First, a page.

Lost skills are leaving us incapable of action

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wITH the Forth Road Bridge closed, send for Christian Salvesen, who would have had multiple ferries from Grangemouth, Rosyth, Burntisland and Kirkcaldy making their way forth to Leith or Granton every day, full of passengers.

It’s amazing how a few generations of lost knowledge and expertise can render a society so incompetent and useless.

Wha’s like us, damn few and they’re a’ deid, as it were.

The report ‘Political inaction could sink latest Forth crossing plans’ by maritime professor Alf Baird in the Evening News back in April 2014 confirms that our politicians of all colours and more especially Forth Ports plc are not fit for purpose, essentially for not even considering or attempting what the public should reasonably expect of them, but of which they are obviously incapable.

The Forth was formerly seen as a waterway highway of ferry crossings, but now is an embarrassment of ignorance. How times change.

Kenneth Manson, Brighouse Park Cross, Edinburgh

Tough health issues for the long-term jobless

DOCTORS throughout the country report that cases of severe clinical depression among long-term unemployed men have long reached epidemic proportions, many, they think, resulting in suicide.

To the Department of Employment, long-term unemployment means a term of 52 consecutive weeks, while employers never consider job applications from anyone out of work for more than 26 weeks because they believe such applicants will be out of the habit of getting out of bed in the morning and would be unreliable. I have experienced this myself.

When an advert appears in this newspaper for a driver wanted in the Edinburgh area, it could attract 20 or more applicants.

Employers respond only to the most promising three or four to invite them to an interview and all the other letters are binned, with no response.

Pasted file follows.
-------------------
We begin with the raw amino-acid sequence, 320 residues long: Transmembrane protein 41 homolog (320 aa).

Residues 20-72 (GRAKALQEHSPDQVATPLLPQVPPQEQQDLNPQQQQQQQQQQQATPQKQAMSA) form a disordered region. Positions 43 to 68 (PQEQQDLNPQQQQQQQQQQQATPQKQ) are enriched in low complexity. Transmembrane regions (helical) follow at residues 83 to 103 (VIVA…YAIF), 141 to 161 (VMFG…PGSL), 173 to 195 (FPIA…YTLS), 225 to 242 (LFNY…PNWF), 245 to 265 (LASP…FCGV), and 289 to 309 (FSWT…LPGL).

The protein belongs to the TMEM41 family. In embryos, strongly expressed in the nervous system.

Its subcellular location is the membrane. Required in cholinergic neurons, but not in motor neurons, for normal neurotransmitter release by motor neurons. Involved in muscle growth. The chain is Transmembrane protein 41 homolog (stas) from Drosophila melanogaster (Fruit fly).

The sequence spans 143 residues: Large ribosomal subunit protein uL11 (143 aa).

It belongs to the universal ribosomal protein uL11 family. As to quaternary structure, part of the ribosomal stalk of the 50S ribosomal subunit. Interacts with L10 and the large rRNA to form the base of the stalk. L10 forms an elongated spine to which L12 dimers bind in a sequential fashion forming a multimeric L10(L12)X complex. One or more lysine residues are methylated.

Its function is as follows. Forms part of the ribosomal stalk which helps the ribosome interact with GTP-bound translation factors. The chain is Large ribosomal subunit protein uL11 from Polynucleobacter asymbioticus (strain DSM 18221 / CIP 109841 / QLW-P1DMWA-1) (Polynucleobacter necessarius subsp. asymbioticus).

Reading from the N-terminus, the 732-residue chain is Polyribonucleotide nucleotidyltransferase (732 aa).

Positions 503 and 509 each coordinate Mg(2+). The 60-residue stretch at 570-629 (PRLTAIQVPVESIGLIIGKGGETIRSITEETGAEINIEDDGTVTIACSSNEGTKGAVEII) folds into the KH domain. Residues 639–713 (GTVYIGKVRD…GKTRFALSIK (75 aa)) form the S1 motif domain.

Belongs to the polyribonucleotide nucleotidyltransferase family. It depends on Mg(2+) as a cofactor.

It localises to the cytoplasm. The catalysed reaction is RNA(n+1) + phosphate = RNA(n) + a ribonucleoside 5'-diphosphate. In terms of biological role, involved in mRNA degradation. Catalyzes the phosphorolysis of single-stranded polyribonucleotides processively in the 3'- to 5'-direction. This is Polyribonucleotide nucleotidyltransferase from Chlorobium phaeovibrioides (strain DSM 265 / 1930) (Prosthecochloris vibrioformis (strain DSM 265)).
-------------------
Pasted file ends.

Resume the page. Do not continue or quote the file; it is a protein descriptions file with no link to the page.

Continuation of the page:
Hence, a person may apply for ten jobs every month and never get a response.

Staff at Job Centres are instructed to demand that long-term unemployed people bring letters of response to their applications at one-on-one meetings with an employment adviser and warned that failure to do so will lead to the loss of Jobseeker’s Allowance, despite the fact that the staff are well aware that no letters of response 
exist.

Every unemployed person thinks that they alone get no response, when in fact this is the experience of all long-term employed and leads to unwarranted feelings of incompetence, helplessness and depression, which in many cases does result in suicide.

Gordon Lothian, Restalrig Gardens, Edinburgh

2015 has been a good year for Scots tourism

As 2014 came to a close, I wondered how long it would be until Scotland felt a draught. No, I’m not talking about the whistling of Storm Abigail through your door, I’m talking about the tumbleweed silence that comes after a country hosts a major sporting events and media attention moves on.

At the start of 2015, the outlook was worrying. However, with true Scottish determination our industry worked hard to achieve success. The results speak for themselves with latest figures noting an increase in visits and spend for the first six months of the year, more direct air routes to Scotland than ever before, literally billions of pounds in investment rolling out across the country and success in securing a stellar line up of global events and conferences for the next five years.

Most importantly, we proved that when we pull together and work hard in this industry we can stop that icy draft developing into a cold for Scottish tourism.

For me, it’s the Scottish people that have made the ultimate difference with our warmth, passion and spirit. Scotland is seen across the world as a welcoming nation.

I would like to pay tribute to everyone in Edinburgh for their role in turning 2015 into a tourism success, from making warm pots of soup for cold sightseers to giving directions to organising interesting and exciting events and activities for our visitors.

Next year, we welcome the 2016 Year of Innovation, Architecture and Design – a world first – and with that a host of new ideas and events within Scottish tourism.

I wish you a healthy and prosperous New Year!

Mike Cantlay, chairman, VisitScotland

Street of Light sponsors are very welcome

So, Lesley Riddoch denounces on Facebook Edinburgh’s Street of Light Christmas extravaganza as “tacky” because it’s branded Virgin Money –presumably the funder of the free show.

As thousands enjoy the performance every night, often in appalling weather, what gives Ms Riddoch the right to appoint herself the taste police?

Instead of celebrating the performance of volunteers from diverse community choirs such as Edinburgh Gay Men’s Choir and Edinburgh Police Choir, she whines about the choral accompaniment being “taped”.

These guys have day jobs – it’ll be impractical for them to turn up twice a night to perform.

And Ms Riddoch seems to find commercial sponsorship distasteful. Silly me, Edinburgh council has such an enormous amount of spare cash, of course the event should be funded by council taxpayers from the public purse!

But then Ms Riddoch is a nationalist sympathiser and the SNP is the party of universal state benefits.

Her elitist attitude suggests she is out of touch with today’s reality.

Martin Redfern, Royal Circus, Edinburgh